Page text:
11

I have sinus wave and want to draw an electrical ripple on it, so I used the decoration option to draw a zigzag line. But the zigzag line is oriented in a right angle to the wave. I need a zigzag line which followed the sinus wave oriented at the x-axis. This is what I have:

\documentclass{beamer}
\usepackage{lmodern}
\usepackage{tikz}
\usetikzlibrary{decorations.pathmorphing}

\tikzset{snake it/.style={decorate, decoration=snake}}

\newcommand{\drawCoordinateSystem}[2]{
        \draw[color=#1, step=.5cm, very thin] (0,-2) grid (7.5,2);
        \draw [#2, thick, ->] (0,0) -- (8,0) node[right]{$T$}; 
        \draw [#2, thick, <->](0,2.5) -- (0,-2.5) node[above] {$F$};
    }%\end{tikzpicture}%end newCommand

\begin{document}
\vspace*{2cm}
\begin{center}

    \begin{tikzpicture}[scale=0.8]  
        \drawCoordinateSystem{lightgray}{black}         
         \draw[domain=0:6.5, black, thick]   plot (\x,{sin(\x r)})   node[right, above,] {$I$};         
         \draw[decorate, decoration={zigzag,segment length = .15cm, amplitude = 1.5mm}, domain=0:6.5, thick] plot (\x,{sin(\x r)});             
    \end{tikzpicture}
\end{center}
\end{document}

And that's what I need: Ripple oriented to X-Axis

Can someone help me to solve this problem?

2
  • Can someone confirm this is called a "sinus wave" (from maths here) and I've never heard of sinus wave. Sine wave, totally fine, sinusoidal, totally fine, ducking sinus? beech what?
    – Alec Teal
    Commented Oct 9, 2015 at 11:33
  • @AlecTeal If you are interested in the word sinus, you can look at the description in History of Mathematics by Katz. Go to page 253, where you will find something about the history of the word. Basically sinus is Latin which was a mistranslation of an Arabic term, which in turn was a translation of a Hindu term. The OP probably just isn't native in English and used a reasonable transcription, as in this form sinus is used in quite a few languages.
    – WalyKu
    Commented Oct 9, 2015 at 14:33

1 Answer 1

13

I guess the "ripple" is another sine wave of higher frequency, added to the main one, so you can plot it as another function on top of the first one.

I had to drop the r (for radians) and adjust the numbers, to avoid overflow errors ("number too big").

\documentclass{beamer}
\usepackage{lmodern}
\usepackage{tikz}

\newcommand{\drawCoordinateSystem}[2]{
        \draw[color=#1, step=.5cm, very thin] (0,-2) grid (7.5,2);
        \draw [#2, thick, ->] (0,0) -- (8,0) node[right]{$T$}; 
        \draw [#2, thick, <->](0,2.5) -- (0,-2.5) node[above] {$F$};
    }%\end{tikzpicture}%end newCommand

\begin{document}
\vspace*{2cm}
\begin{center}

    \begin{tikzpicture}[scale=0.8]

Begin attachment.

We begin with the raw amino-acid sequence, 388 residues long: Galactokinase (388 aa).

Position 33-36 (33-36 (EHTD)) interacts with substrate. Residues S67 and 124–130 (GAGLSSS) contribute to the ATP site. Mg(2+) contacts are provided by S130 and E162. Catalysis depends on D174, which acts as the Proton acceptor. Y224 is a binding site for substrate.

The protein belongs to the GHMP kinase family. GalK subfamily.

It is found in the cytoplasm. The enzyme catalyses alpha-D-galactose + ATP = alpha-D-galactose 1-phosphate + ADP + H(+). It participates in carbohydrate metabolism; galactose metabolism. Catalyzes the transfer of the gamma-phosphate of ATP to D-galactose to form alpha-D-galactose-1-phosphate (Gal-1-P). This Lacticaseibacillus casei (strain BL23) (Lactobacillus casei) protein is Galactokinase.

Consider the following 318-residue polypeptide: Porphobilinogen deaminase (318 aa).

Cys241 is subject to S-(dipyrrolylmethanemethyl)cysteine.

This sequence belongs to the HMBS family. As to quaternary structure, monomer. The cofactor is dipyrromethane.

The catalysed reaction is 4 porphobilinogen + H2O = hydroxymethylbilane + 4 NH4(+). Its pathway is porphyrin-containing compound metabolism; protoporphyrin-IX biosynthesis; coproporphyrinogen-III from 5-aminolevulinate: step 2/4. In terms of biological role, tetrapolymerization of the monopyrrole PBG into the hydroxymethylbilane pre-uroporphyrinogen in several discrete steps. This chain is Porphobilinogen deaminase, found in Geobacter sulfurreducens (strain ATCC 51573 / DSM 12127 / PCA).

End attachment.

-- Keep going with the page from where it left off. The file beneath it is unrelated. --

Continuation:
\drawCoordinateSystem{lightgray}{black}         
         \draw[domain=0:6.5, black, thick]   plot (\x,{sin(\x*60.0)})   node[right, above,] {$I$};         
         %\draw[decorate, decoration={zigzag,segment length = .15cm, amplitude = 1.5mm}, domain=0:6.5, thick] plot (\x,{sin(\x r)});             
        \draw[domain=0:6.4, black, thick, samples=200]   plot (\x,{sin(\x*60.0)+0.5*sin(\x*960.0});     

    \end{tikzpicture}
\end{center}
\end{document}

Result

Update

If your ripple has to be more "triangular", then you can cheat and reduce the number of samples. If you choose it appropiately, you can sample the sine noise only at its peaks, an get a triangular wave. For example:

\begin{tikzpicture}[scale=0.8]  
    \drawCoordinateSystem{lightgray}{black}         
     \draw[domain=0:6.5, black, thick]   plot (\x,{sin(\x*60.0)})   node[right, above,] {$I$};         
    \draw[domain=0:6.45, black, thick, samples=87]   plot (\x,{sin(\x*60.0)+0.5*sin(\x*1200.0});     
\end{tikzpicture}

produces:

Result

3
  • And if you don' t want to cheat you can use Fourier' s theorem to add more sine waves and compose the wanted signal. Commented Oct 14, 2015 at 1:14
  • @jlinkels Smart! However, in order to properly reconstruct a good enough triangular wave, high frequency terms should be included, which means (by Niquist theorem) even higher sampling frequency, and thus a very high number for the samples parameter. This will increase the computational cost of the plot (not only for its generation, but also for its rendering in the pdf)
    – JLDiaz
    Commented Oct 14, 2015 at 6:54
  • yes, correct. One doesn't escape from Nyquist. My experience is that for a plot like this about 600 samples are needed for a nice triangular wave. Experience is from Gnuplot which might come easy to experiment to get the settings right before implementing it in Tikz Commented Oct 15, 2015 at 12:53

You must log in to answer this question.

Not the answer you're looking for? Browse other questions tagged .